I just want all of her costumes. Particularly that headpiece. Not that I’d have an appropriate place to wear it.

So there you go. Five things I like about The Cat’s Meow. Am I completely wrong? (It’s highly likely.)

All of her costumes.

S x

Why I Love… ‘Some Like it Hot’

Goodbye Charlie.

When Tony Curtis died in September 2010 I felt a great sense of sadness as the last member of the Some Like it Hot “crew” had died: Marilyn Monroe (died in 1962), Jack Lemmon (d. 2001) and Billy Wilder (d. 2002).

I want another cup of coffee.

Some Like it Hot as been my favourite film for as long as I can remember. I think I was about eight when I first watched it with my parents and it’s set me up for life – especially when we got a DVD player and it was played non-stop for a few weeks. (Just so you know, it’s released on Blu-ray 23rd July. What are you waiting for?)

Suppose the stock market crashes. Suppose Mary Pickford divorces Douglas Fairbanks. Suppose The Dodgers leave Brooklyn. Suppose Lake Michigan overflows.

Joe

As this blog is about things we love…sort of…I guess, I knew I would have to include something on Some Like it Hot. (I’ve peppered this post with quotes from the film and will be discussing bits as a whole so if you haven’t seen the film 1) I don’t know what you’ve been doing with your life and 2) STOP and WATCH IT NOW.) So here are six great aspects of the film. (I’d like to say they’re in order but it’s almost impossible to rank one aspect higher than another – they all work in harmony. Cheesy, but go with it.)

Will you look at that! Look how she moves! It’s like Jell-O on springs. Must have some sort of built-in motor or something. I tell you, it’s a whole different sex!

Jerry

Monroe wearing Lemmon’s coat.

1) The Cast

Marilyn Monroe, Tony Curtis and Jack Lemmon. The great trilogy that this film deserved.

It’s so drafty – they must catch cold all the time.

Jerry

Monroe is perfect in her role as Sugar Kane Kowalczyk. She’s sweet, naïve and yet sexy, sultry and worldly. These are difficult to combine, but Monroe achieved it and made Sugar an endearing character that you love to see on screen. So much has been made of Monroe’s difficulties during filming, more on that later, that sometimes that notoriety overshadows this role. Monroe had been great before but of all her film performances this will be the one that lives on indefinitely. And deservedly so.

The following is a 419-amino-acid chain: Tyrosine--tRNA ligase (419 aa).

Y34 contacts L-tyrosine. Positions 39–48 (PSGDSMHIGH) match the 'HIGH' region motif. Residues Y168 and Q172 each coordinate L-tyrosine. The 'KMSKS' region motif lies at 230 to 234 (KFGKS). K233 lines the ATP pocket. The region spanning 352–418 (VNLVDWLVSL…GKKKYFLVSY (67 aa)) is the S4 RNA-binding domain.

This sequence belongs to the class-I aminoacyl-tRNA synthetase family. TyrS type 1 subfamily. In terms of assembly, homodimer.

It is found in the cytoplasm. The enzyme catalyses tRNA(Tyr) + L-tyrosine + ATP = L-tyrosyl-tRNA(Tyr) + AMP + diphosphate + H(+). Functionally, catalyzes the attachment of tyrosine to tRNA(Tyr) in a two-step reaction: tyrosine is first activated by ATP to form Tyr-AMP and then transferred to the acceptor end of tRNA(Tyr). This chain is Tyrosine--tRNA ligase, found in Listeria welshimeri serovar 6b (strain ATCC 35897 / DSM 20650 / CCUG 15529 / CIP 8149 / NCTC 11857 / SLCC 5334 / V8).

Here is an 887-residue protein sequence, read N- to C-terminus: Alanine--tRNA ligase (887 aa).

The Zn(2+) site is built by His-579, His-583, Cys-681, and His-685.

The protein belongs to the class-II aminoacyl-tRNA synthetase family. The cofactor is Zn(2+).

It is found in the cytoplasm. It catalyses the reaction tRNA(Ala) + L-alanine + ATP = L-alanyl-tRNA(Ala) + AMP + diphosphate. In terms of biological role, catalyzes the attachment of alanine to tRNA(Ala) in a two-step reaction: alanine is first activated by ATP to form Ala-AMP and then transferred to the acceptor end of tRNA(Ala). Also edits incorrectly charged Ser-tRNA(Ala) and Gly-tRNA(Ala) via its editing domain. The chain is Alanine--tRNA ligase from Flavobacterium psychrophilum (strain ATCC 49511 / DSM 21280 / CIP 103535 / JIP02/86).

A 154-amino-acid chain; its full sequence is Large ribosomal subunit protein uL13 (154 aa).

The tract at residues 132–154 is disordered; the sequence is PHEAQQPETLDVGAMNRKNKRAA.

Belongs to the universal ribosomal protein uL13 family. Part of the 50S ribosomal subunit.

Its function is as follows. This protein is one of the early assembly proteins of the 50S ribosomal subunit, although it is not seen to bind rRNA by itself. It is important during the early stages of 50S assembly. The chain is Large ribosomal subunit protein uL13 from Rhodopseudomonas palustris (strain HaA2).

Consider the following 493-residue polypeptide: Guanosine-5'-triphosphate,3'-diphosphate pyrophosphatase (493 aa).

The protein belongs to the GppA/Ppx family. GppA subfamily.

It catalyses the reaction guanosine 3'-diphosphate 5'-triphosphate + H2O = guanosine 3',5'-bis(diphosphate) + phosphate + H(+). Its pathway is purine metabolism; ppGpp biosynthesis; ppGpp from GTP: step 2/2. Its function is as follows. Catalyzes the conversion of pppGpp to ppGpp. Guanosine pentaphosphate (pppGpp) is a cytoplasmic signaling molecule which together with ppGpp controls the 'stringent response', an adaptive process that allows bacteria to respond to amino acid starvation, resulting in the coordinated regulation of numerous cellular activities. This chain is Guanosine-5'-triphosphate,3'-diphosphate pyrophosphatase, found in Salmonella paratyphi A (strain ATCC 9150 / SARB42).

We wouldn’t be caught dead with men. Rough, hairy beasts with eight hands. And they all just want one thing from a girl.

Daphne

Curtis and Lemmon have different character problems to solve. Curtis has three roles to play (sort of): Joe the saxophonist, Josephine the saxophonist for Sweet Sue’s Society Syncopators and Shell Oil Junior the millionaire. Each character is inhabited in a completely different way. Joe is the embodiment of the male saxophone stereotype that Sugar tells us about – and, for my money, quite close to Curtis’ personality. Josephine is the quiet classy “girl” that would never fall for Joe’s lines or the bellhop’s, to his dismay. (Curtis had previously stated that the inspiration behind his portrayal of Josephine was Grace Kelly and his mother.) And then there’s, possibly my favourite, Junior. The Cary Grant-esque voice has been commented on repeatedly but remains funny. Particularly in the bathtub scene with Lemmon – possibly because Lemmon echoes the accent. Curtis has the difficult job of playing the straight man to both Monroe and Lemmon. The fact that he is sandwiched between such great performances means that he is often overlooked and this is definitely unfair.

Jack Lemmon plays Jerry the put-upon double bass roommate of Joe. Jerry is constantly worrying but will inevitably doe as Joe tells him. Lemmon really gets to break free when playing Daphne (as Jerry never liked the name Geraldine). While Monroe and Curtis play the romance, Lemmon plays for comedy with his “romance” with Osgood Fielding, III the millionaire. The most noticeable aspect of Lemmon’s performance is his energy. Both his characters are full of energy and you can almost feel his energy from the screen – never drops for a second. Lemmon was the only actor to be nominated for an Oscar for his role in Some Like it Hot (Best Leading Actor in 1960) but he sadly couldn’t beat Charlton Heston in Ben-Hur.

2) The Costumes

Poliakoff: You’re the wrong shape

Joe: Wrong shape? What’re you looking for – hunchbacks or something?

Orry-Kelly the costume designer of Some Like it Hot (also known for designing An American in Paris, Casablanca and The Maltese Falcon) was responsible for the film’s only Oscar win (Best Costume Design, Black-and-White). Straight off, the costumes in this film are stunning. Just beautiful. All of them. Even Josephine and Daphne’s dresses. The most iconic costumes are, of course, those worn by Monroe. If only for the staggering sheerness of her two most famous dresses. They barely cover her breasts. Barely. And the skirts of the dresses were tied underneath her bum to get them as close as possible. And the most interesting part about these costumes? In no way are they accurate to the 20s. Josephine and Daphne’s (as well as the other syncopators) have dropped waist more traditionally 20s dresses. Could you dress Marilyn in a loose fitted dress in the 50s? Why would you? Her hourglass figure was, and is, legendary. The mere fact that she was starring in the film meant publicity and you want to play up to that. Saying that. The fringing and detailing on the dresses mean that they never look staggeringly out of place. This is a stylised 50s view of the 20s anyway. (Just as Baz Luhrmann’s The Great Gatsby will be 2012s view of the 20s.) At least one of Monroe’s costumes will be on display at the V&A’s Hollywood Costume Exhibition running from 20th October 2012 – 27th January 2013. Everyone should go. The genius of costume design needs more appreciation.